Recently, several hundred people joined Leanne Batchelder and myself for a webinar on product launch training. Hosted through Training Magazine Network, the session is called Learning Solutions and Your Product Launch: How a Curriculum Drives Success.

This was one of the best webinars I have helped present because of the quality of questions participants asked. Clearly, product launch training is a high-priority issue in many organizations. People are eager for new tools and approaches to make it easier.

Take life science and medical device companies, for example. In the article 5 Trends in Life Science Learning, which appears in the Spring ’15 issue of LTEN’s Focus Magazine, authors Ann Stott and Rich Mesch list “Rethinking product launches” as their number one trend. The reality is that organizations across many industries have an ever-growing number of new products to launch each year. With less budget available for each individual launch, yet more information for sales reps to learn than ever before, there is a huge need for effective product launch training strategies.

If you missed the webinar, I encourage you to access the recorded session or download the white paper. We answered as many questions as we could during the webinar both to the whole group and through the chat, but we were not able to get to everything. I pulled more questions out of the chat transcript and have answered them below.

Your Product Launch training Questions Answered

Question: What are the audiences that should be trained? What about customer training?

Answer: What roles are involved in selling, supporting and using your product? We typically conduct an analysis to determine what the different roles are to be trained. It typically includes sales reps, sales managers, marketing managers and possibly customers.

Question: Product owners often believe that EVERYTHING about the product is critical. Whose word do you take to sift critical from reference, etc?

Answer: We gather lots of information from front-line staff through interviews, surveys, focus groups, etc to find out what information they actually need to use on the job. We take these findings and share them with the key stakeholder(s). When you have the data to back you up, it is easier to convince a product owner what is truly critical versus just nice to know.

Question: Reinforcement has different meanings. Can you tell more what you mean by reinforcement?

Answer: Learners need an easy way to reference product features, benefits and competitor information long after the launch has ended. This should be in an easy-to-access location. However, just providing access is not enough. We often recommend creating a “culture of reinforcement” by positioning key employees as “product champions” who proactively share product information and re-focus reps on the product post-launch. Other times, the local countries will have control over reinforcement and you will just have to provide them with tools.

Question: How do you address the learner who scoffs at games? Do you develop a more traditional information dissemination option for the ones who take themselves so seriously?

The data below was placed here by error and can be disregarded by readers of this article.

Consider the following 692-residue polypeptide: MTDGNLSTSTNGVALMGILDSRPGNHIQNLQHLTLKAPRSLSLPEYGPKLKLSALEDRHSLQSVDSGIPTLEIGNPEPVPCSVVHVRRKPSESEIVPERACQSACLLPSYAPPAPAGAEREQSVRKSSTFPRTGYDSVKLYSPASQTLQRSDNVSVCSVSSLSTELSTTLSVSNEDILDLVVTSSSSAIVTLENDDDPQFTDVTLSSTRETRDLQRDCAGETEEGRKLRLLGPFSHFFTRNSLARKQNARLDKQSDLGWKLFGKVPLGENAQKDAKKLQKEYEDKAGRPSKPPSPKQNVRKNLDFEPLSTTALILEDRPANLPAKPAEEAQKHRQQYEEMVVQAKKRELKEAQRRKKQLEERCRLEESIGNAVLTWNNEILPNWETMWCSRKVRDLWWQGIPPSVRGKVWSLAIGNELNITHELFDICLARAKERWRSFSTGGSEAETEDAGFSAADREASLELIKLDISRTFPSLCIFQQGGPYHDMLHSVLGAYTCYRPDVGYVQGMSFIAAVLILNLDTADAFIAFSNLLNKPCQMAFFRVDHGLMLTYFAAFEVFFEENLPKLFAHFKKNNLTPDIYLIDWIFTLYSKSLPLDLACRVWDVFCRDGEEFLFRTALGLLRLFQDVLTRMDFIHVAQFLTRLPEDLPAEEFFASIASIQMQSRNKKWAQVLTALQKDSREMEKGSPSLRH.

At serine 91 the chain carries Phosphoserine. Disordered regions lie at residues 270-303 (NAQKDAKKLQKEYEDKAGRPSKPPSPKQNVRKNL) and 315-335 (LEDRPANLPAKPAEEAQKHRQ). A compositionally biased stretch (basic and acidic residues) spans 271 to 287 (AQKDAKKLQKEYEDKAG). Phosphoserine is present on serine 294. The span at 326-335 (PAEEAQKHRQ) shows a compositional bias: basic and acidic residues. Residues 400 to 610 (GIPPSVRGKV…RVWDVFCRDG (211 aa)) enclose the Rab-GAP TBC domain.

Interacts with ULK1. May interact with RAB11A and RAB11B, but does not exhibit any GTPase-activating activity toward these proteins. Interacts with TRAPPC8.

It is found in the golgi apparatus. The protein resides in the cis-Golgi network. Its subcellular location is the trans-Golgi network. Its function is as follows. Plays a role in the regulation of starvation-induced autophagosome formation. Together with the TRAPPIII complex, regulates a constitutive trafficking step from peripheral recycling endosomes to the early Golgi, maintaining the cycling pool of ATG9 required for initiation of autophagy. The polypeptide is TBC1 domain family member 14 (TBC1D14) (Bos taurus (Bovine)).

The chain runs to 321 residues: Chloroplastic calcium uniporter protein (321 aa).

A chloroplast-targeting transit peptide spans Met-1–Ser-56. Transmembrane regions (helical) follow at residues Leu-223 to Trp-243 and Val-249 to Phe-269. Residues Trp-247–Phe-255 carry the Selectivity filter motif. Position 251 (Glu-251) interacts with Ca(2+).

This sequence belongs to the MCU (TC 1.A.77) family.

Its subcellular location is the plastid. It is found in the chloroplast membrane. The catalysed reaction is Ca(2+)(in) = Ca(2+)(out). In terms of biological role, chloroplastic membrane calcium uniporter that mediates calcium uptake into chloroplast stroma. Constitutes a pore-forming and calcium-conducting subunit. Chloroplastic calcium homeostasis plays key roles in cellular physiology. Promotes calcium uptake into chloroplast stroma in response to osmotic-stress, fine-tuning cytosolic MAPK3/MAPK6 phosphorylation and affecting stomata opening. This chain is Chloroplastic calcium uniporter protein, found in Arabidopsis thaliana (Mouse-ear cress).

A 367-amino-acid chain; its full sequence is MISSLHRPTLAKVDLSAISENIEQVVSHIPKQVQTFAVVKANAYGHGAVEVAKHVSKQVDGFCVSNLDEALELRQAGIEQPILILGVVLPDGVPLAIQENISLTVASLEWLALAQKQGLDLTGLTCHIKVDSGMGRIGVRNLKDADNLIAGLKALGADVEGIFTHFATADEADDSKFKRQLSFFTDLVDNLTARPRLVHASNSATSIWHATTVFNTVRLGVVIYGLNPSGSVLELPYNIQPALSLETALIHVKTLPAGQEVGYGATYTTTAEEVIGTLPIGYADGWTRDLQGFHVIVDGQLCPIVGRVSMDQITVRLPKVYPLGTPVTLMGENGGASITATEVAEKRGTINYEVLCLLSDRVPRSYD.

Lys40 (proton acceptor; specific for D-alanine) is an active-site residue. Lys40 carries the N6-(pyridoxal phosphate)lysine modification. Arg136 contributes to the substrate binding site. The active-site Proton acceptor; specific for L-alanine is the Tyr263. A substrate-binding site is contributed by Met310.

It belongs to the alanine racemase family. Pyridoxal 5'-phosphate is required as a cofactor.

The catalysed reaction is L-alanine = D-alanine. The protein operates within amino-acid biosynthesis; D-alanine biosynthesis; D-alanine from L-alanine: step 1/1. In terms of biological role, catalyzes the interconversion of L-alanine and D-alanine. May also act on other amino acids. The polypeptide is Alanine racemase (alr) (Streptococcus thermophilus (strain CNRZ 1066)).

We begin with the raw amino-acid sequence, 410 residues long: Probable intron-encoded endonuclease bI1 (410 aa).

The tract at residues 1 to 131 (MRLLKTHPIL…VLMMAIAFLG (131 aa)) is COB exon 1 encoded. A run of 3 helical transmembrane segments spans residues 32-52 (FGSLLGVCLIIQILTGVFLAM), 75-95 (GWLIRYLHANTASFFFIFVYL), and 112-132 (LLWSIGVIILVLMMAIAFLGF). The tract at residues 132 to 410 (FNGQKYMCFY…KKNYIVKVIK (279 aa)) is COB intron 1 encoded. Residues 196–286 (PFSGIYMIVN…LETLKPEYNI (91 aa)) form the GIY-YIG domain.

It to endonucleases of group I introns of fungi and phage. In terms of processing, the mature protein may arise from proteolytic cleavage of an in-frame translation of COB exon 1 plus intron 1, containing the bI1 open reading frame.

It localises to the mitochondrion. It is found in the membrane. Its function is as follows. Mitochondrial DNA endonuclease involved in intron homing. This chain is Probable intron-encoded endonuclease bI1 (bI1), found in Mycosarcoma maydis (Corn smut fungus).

Answer: It would be far too resource-intensive to make two parallel tracks. Your analysis should help uncover what the right approach is for your learners. If your learners are divided into multiple roles, you will likely be presenting different information to each role. This could be an opportunity to modify an approach slightly for each group… but you will run into budget issues if you create completely different solutions for everyone. The research, and our experience, shows us that games or gamified approaches work very well especially with the sales and marketing audiences. Learners that stakeholders believe will not respond well to games actually do quite well with them.

Question: How long did it take to create the product launch training curriculum shown?

Answer: It took 9 months to design and develop that 2nd global product launch project. Analysis took 3 months, and development of all the tools took 6 months—including the pilot and train the trainer. Timeline is really dependent on availability and stability of content, access to the actual product and number of reviews. We had a team of 5 on our end—Project Mgr, Instructional Designer, Writer, Programmer and Graphic Designer. Sometimes one person can play multiple roles depending on the tool.

Question: Can the prelaunch be ongoing in regards to content? If parts of the product being launched are still being finalized but other parts are solid, can you begin the prelaunch training and build onto it after the remaining parts are solid?

Answer: I think you could do that as long as you’re absolutely certain you are not going to have to go back and rewrite something based on new decisions made to the product. We often stagger our development deliverables, as this helps ease the burden of reviewing so many components at one time. We also want to be sure we are consistent in naming conventions, branding, product messaging across all tools. You don’t want to risk slight variations of content that could confuse learners. Organization is key!